The start of the year is always interesting. I get to meet a bunch of people I generally try to ignore throughout the rest of the year and we talk about business and a lot of other stuff. Mainly other stuff.
The benefit is that I get a pretty good idea where the various companies are going, or want to go and what can be expected of them in the year. And I get to learn a whole lot more - such as how to put bribes to senior IT workers in Government through the books so they are tax deductible. One particular 'director' of IT in a particular department advised a vendor to go talk to the well-known CEO of an even better known company to learn how to do this.
I am sure the CEO would be happy to know the reverence these leeches have for him. Actually, he probably would since we are not talking about buying two licences for WordPerfect here. There is serious money involved.
And of course, there is the other story about a Government department that decided it would rebuild over 200 servers because it wanted to. The rebuilding was totally voluntary and had nothing to do with databases that were definitely not stolen (they worked hard in 2007 so they were awarded an extended holiday with some nice people in Russia) and it was certainly not because they were hacked because they have no active security protecting their servers. In fact, I can categorically state that they were not hacked at any time by any person or persons unknown and even if they were nobody in the department has the skills to figure that out. So they were not.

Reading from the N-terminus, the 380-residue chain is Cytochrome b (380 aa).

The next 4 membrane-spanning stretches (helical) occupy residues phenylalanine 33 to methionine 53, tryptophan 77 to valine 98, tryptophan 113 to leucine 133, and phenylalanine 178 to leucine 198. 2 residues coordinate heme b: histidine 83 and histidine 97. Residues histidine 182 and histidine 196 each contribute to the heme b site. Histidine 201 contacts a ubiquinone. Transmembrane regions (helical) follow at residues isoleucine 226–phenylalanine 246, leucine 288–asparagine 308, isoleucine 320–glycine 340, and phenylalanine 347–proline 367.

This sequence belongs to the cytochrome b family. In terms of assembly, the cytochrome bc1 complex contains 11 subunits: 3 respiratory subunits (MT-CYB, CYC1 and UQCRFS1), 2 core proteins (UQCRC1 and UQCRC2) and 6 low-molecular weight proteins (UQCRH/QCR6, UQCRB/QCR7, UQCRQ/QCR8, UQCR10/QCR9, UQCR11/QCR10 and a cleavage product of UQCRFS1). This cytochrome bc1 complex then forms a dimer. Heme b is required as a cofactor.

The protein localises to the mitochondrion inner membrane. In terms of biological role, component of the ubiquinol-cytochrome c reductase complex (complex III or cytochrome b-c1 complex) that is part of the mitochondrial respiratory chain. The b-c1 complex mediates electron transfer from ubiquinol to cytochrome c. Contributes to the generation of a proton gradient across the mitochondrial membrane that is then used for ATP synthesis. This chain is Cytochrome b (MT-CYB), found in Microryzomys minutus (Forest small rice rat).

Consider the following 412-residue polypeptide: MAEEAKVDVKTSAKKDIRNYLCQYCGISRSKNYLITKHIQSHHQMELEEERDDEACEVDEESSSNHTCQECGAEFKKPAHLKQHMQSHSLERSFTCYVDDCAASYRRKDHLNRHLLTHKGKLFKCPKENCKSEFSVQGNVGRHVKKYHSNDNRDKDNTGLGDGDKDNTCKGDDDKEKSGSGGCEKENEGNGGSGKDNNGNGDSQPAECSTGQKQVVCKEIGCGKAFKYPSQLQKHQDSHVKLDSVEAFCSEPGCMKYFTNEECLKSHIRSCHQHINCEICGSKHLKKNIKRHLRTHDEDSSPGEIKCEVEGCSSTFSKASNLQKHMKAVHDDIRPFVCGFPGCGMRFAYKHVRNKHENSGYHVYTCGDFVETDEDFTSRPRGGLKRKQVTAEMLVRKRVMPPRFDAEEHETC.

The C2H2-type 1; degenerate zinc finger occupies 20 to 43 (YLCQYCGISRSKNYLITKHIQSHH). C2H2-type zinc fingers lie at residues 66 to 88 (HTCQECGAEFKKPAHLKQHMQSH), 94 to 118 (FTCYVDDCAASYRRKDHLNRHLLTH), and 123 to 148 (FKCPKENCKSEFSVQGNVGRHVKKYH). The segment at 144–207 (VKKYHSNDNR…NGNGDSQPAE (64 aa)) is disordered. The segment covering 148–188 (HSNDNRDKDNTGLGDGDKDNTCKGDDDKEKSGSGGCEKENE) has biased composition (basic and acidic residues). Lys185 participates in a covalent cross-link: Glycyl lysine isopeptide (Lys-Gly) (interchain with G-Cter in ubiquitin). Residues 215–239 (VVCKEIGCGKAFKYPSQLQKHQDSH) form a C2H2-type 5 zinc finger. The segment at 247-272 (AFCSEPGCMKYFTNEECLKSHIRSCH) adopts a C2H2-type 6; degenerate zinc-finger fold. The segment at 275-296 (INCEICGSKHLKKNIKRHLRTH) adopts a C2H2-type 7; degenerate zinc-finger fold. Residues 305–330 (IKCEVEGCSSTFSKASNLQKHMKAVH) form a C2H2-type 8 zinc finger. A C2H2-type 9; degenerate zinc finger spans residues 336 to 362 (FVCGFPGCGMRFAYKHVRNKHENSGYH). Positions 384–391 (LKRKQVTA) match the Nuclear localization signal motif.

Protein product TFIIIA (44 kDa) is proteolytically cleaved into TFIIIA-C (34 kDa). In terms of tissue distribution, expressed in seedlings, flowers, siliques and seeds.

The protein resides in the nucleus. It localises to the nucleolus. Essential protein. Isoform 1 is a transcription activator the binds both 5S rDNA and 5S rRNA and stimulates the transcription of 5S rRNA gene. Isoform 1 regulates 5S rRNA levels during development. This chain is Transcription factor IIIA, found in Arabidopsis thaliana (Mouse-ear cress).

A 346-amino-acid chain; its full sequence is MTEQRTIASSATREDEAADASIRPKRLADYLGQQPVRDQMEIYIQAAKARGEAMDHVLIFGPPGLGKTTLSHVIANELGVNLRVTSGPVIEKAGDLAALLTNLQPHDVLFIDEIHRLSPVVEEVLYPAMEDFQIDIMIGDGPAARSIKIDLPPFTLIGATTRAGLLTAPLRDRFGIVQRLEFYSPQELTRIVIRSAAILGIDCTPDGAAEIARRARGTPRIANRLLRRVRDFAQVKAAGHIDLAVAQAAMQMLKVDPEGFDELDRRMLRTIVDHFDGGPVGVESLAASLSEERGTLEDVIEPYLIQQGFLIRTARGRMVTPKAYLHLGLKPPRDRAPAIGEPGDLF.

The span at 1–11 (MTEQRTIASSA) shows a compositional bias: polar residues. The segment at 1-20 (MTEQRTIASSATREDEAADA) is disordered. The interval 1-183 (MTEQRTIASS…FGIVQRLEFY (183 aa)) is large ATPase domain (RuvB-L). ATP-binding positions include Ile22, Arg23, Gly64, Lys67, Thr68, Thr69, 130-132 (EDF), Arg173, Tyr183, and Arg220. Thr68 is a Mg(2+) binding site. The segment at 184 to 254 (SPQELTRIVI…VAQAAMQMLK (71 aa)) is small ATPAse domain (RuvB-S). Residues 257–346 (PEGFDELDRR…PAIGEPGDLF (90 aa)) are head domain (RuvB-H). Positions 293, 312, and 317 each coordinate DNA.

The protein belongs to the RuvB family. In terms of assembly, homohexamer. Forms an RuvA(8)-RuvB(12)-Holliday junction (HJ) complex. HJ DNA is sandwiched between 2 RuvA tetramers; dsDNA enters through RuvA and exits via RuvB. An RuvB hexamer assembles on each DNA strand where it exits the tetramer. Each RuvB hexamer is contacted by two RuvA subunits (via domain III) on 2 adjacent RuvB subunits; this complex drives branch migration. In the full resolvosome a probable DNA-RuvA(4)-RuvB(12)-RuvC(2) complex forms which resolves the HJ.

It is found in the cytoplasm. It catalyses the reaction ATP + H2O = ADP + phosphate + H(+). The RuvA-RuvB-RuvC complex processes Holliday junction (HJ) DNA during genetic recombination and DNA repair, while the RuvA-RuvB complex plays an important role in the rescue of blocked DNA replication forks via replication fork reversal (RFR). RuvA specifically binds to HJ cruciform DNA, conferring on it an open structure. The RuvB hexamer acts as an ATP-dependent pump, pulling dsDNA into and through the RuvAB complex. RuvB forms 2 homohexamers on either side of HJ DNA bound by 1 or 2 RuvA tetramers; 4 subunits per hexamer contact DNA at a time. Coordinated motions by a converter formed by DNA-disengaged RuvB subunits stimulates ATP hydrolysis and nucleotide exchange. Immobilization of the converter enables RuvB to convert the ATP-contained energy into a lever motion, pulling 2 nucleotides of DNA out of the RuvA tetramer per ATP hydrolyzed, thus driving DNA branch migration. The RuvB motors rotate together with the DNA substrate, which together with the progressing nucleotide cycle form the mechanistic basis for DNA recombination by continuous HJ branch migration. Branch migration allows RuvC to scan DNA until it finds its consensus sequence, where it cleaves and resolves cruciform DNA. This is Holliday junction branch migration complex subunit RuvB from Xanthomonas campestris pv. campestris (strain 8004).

Learning real web design
This year I also happened to learn how to discover if your website is worth anything. It has got nothing to do with technology or how clever your designers are. In fact, the designers focusing on cute, funky, everything-must-move websites are guaranteeing you will only have confused teenagers paying you visits.
No, the way to find out what a good website looks like is to do what this chap did. He spent a full day boring himself surfing business sites looking for gems. Then he spent the next day learning how a website should be run visiting all the porn sites he could find - purely for research purposes, of course. Apparently, he learned quite a lot.
Porn sites are designed to attract people to the site, take their money and make them come back again - no bull or unnecessary bells and whistles. Just plain efficiency. Business should take note.
The most interesting thing about his 'travels' was that a day surfing porn delivered no malware (as in zero) to his machine. He expected the porn sites to be full of it. The day spent on traditional business sites (most of them South African resellers' sites) left him with 17 bits of malware on his machine.
So, the question is, if local resellers are not picking up malware from all the porn they download, where are they getting it from?